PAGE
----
Updated: May 3
The release of the GDP data for 2021 by Statistics South Africa (SSA) was overshadowed by Russia’s invasion of Ukraine and the subsequent scurry to try and determine the impact of this tragic mega-event on the global and South African economy.
Now that negotiations for a cease-fire seem to be progressing well, it is useful to revisit the latest national accounts data in more detail. Thanks to the predictable surge in mining activity (boosted by high commodity prices) and the resurgence of the trade & hospitality sectors, nominal GDP increased by 12% to a level of close to R6.2 trillion.
Deflated by the average consumer price index (CPI) for 2021, this translates into a real growth rate of 7.4%. Unfortunately, SSA employs a rather complicated set of formulas to remove the effect of inflation from the nominal data, which yielded a lower real growth rate of 4.9%.
There is also a huge question mark over the calculation of value added by the agriculture sector. According to data from the organisations representing the largest contributors to agriculture output, 2021 was a record year for most product groups, but SSA data shows a decline in the sector’s value added of 11% (in nominal terms).
The record export performance of the agriculture sector during 2021 serves as further confirmation of a likely grave error in SSA’s estimation of the sector’s contribution to GDP in 2021. Under the conservative assumption of a 10% nominal increase in agriculture value added in 2021, South Africa’s real GDP growth rate for last year stands at an impressive 8% (deflated by the CPI).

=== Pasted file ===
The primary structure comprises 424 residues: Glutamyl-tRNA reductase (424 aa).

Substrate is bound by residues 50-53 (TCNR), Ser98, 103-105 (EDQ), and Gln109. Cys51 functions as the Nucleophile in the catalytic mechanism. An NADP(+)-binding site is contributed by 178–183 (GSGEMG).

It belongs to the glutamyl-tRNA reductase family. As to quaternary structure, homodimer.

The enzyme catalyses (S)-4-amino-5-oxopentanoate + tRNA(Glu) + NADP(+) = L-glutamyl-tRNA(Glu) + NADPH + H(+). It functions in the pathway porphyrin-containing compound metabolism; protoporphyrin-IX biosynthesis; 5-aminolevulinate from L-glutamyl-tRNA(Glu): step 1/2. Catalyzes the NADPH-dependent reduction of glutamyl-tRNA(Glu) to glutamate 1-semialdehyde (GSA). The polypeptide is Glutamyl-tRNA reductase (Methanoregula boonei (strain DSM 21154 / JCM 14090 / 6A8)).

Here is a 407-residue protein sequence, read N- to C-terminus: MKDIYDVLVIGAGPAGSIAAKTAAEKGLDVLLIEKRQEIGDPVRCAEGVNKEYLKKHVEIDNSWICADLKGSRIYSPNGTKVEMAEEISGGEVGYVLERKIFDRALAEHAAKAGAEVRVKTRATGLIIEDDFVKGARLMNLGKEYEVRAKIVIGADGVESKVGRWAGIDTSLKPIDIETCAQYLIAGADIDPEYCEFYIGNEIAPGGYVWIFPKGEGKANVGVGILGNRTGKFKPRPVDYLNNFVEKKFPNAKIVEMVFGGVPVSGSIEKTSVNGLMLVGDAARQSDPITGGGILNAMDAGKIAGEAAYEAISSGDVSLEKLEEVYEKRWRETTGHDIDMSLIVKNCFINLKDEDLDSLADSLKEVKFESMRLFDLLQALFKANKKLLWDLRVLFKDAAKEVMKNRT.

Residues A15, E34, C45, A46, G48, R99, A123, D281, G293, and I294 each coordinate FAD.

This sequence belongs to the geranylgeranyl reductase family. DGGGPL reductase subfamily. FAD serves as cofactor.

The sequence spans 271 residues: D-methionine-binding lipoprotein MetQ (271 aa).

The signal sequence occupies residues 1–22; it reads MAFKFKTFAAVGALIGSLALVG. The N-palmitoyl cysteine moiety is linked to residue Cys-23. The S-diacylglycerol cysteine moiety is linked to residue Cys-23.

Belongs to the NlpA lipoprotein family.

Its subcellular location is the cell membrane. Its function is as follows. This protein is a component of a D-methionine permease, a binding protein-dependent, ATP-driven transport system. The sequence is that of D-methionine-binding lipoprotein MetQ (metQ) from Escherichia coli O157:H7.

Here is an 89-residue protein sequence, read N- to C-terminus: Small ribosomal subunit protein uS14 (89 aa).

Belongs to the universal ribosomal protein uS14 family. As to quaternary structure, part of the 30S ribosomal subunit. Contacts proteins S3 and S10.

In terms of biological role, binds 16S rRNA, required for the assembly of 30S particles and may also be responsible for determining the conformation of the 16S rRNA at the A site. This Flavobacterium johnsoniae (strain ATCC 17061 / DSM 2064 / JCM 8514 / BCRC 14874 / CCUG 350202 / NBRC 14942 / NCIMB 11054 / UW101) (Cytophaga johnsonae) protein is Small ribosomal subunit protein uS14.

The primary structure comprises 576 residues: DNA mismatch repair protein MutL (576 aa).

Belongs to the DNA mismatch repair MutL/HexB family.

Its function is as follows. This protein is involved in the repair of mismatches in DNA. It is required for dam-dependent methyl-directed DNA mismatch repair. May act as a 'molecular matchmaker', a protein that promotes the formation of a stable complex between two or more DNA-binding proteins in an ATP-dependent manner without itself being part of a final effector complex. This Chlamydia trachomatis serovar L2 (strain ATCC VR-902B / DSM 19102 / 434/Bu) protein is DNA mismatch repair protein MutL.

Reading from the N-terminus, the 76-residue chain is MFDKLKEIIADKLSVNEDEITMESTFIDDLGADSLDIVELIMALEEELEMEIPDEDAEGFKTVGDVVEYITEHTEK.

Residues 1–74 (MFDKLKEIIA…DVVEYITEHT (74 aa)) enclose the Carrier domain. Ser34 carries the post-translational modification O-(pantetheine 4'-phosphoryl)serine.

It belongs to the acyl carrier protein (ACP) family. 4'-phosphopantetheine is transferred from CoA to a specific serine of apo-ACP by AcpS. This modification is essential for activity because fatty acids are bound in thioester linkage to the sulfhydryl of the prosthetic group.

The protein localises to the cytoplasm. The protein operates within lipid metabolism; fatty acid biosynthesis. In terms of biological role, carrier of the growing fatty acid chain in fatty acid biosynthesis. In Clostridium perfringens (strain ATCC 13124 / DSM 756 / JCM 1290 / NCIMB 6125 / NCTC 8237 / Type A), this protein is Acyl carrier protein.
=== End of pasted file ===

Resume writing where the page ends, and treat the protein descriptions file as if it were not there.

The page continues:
An encouraging feature of the GDP data for 2021 is the recovery of net capital formation, which recorded a very healthy nominal growth rate of almost 14%, boosted by a predictable recovery of inventories. During 2020, when the Covid pandemic set in, inventories declined by a record R53.6 billion.
In 2021, this component of capital formation remained in negative territory, but at a figure of minus R9 billion, it represents a turnaround of more than R44 billion. Further recovery during 2022 is bound to occur, which should provide further growth momentum for new investment in productive assets (including infrastructure). In 2021, both the private sector and the public corporations managed to increase their expenditure on new economic capital in real terms.
The real growth rates for the country’s GDP and key sectors in 2021 are listed in the table (deflated by the CPI):
Attention now turns to the prospects for another solid economic performance in 2022, with wide-ranging opinions amongst different forecasting agencies and institutions. According to the IMF, South Africa should record real GDP growth of just less than 2%. National Treasury is more upbeat, pitching at 2.1%.
When considering the strong likelihood of a full recovery of the hospitality industry, an impressive pipeline of infrastructure projects, government’s new initiatives to cooperate with the private sector in the area of deregulation, and the imminent second phase of inventory recovery, these forecasts seem ultra conservative.
A number of reputable institutions do expect significantly higher growth this year, as illustrated by the graph. Hopefully, National Treasury will eventually prove to have erred on the side of the cautious (just like last year!)